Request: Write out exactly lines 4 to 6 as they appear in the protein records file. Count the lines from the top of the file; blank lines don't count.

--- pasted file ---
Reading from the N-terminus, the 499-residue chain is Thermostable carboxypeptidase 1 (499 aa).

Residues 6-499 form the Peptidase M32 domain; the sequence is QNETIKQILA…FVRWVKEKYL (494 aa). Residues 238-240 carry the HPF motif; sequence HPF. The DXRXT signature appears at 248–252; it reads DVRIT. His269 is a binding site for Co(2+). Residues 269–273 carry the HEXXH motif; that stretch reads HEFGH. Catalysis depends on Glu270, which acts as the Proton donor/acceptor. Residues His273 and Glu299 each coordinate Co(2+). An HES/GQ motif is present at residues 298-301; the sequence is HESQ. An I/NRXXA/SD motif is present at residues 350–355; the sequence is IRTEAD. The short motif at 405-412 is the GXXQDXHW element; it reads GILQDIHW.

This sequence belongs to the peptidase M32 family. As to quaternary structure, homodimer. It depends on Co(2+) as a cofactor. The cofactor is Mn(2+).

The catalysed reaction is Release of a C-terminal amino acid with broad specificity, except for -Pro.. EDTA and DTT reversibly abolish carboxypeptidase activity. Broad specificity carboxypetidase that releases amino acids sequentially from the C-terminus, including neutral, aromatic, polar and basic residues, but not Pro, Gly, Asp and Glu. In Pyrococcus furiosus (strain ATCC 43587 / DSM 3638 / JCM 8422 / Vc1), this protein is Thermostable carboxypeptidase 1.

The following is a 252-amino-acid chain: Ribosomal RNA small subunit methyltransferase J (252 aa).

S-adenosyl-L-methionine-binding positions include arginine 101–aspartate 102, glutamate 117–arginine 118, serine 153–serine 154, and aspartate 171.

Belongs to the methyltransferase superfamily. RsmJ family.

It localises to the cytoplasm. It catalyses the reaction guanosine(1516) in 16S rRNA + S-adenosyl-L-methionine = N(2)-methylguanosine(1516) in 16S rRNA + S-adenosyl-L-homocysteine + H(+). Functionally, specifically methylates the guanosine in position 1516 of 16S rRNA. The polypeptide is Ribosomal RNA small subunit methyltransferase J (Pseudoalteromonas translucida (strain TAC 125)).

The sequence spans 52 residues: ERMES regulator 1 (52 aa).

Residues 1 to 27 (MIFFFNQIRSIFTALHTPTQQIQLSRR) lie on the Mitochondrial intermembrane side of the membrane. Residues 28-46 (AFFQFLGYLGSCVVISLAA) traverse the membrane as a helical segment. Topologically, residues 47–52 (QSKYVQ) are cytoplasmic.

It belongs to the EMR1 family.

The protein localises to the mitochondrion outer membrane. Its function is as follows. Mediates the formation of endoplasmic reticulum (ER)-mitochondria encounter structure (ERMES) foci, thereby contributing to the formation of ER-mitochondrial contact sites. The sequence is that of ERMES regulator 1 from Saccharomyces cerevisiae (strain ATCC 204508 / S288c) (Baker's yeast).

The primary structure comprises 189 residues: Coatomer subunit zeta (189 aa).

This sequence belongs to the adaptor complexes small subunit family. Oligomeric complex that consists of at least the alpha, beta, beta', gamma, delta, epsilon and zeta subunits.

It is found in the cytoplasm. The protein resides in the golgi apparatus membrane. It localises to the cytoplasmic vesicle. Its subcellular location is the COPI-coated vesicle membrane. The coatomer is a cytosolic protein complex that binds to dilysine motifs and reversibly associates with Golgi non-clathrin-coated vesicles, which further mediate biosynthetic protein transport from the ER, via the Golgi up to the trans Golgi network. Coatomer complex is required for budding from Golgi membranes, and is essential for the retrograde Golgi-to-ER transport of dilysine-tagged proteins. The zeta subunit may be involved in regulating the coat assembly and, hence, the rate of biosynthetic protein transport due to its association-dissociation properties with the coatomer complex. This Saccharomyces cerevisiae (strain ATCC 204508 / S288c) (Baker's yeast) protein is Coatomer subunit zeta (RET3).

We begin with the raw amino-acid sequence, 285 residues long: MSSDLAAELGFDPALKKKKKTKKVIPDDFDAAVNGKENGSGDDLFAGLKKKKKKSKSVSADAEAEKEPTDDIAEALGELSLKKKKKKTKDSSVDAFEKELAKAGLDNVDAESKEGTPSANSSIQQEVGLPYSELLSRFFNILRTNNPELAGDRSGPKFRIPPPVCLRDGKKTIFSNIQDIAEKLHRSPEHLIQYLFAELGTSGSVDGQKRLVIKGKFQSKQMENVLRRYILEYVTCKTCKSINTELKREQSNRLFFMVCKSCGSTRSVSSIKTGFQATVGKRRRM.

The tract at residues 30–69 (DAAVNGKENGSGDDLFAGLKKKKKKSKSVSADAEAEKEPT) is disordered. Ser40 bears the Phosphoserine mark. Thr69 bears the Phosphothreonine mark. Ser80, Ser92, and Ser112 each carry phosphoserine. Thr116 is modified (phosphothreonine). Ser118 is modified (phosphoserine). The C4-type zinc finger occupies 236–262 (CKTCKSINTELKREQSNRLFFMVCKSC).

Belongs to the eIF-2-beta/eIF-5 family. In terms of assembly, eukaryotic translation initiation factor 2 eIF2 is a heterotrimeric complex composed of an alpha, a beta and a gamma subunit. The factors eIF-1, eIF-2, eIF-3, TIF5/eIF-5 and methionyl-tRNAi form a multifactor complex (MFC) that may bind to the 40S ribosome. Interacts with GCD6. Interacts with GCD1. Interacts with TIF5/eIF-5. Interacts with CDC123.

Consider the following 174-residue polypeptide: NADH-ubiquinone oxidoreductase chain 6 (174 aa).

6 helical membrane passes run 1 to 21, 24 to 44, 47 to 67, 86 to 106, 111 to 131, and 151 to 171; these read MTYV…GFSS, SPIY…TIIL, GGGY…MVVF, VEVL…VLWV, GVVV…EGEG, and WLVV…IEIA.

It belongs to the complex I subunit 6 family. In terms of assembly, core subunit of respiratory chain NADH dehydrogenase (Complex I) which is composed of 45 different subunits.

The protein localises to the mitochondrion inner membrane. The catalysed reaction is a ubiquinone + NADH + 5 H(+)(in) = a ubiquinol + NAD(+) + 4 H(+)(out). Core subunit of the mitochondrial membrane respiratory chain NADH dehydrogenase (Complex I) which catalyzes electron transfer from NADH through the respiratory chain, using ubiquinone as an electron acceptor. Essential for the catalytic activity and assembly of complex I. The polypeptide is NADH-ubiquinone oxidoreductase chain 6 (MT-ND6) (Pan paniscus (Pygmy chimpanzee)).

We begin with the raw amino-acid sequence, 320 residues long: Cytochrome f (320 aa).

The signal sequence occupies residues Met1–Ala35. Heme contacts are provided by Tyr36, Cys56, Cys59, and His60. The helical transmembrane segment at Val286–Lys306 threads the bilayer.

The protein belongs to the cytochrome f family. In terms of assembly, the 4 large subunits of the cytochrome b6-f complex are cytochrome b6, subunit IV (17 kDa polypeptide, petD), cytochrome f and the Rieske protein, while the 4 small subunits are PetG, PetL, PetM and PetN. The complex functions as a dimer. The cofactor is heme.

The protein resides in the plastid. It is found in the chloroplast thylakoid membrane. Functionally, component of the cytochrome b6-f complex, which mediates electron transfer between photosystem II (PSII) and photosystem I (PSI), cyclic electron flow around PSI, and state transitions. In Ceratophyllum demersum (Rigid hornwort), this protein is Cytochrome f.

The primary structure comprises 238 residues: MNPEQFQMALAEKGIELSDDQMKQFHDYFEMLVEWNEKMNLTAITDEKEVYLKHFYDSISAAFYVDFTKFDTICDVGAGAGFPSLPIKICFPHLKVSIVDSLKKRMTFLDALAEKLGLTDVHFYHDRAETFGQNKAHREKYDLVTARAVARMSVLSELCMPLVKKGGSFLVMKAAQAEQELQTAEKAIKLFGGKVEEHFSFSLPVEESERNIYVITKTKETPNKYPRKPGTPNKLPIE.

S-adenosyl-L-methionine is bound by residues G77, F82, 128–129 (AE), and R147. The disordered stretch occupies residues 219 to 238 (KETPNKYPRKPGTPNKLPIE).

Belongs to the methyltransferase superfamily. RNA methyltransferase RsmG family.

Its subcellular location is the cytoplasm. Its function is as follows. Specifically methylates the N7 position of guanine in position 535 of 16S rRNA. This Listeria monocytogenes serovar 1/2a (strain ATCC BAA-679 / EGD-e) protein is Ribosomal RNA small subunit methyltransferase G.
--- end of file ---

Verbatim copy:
The catalysed reaction is Release of a C-terminal amino acid with broad specificity, except for -Pro.. EDTA and DTT reversibly abolish carboxypeptidase activity. Broad specificity carboxypetidase that releases amino acids sequentially from the C-terminus, including neutral, aromatic, polar and basic residues, but not Pro, Gly, Asp and Glu. In Pyrococcus furiosus (strain ATCC 43587 / DSM 3638 / JCM 8422 / Vc1), this protein is Thermostable carboxypeptidase 1.

The following is a 252-amino-acid chain: Ribosomal RNA small subunit methyltransferase J (252 aa).

S-adenosyl-L-methionine-binding positions include arginine 101–aspartate 102, glutamate 117–arginine 118, serine 153–serine 154, and aspartate 171.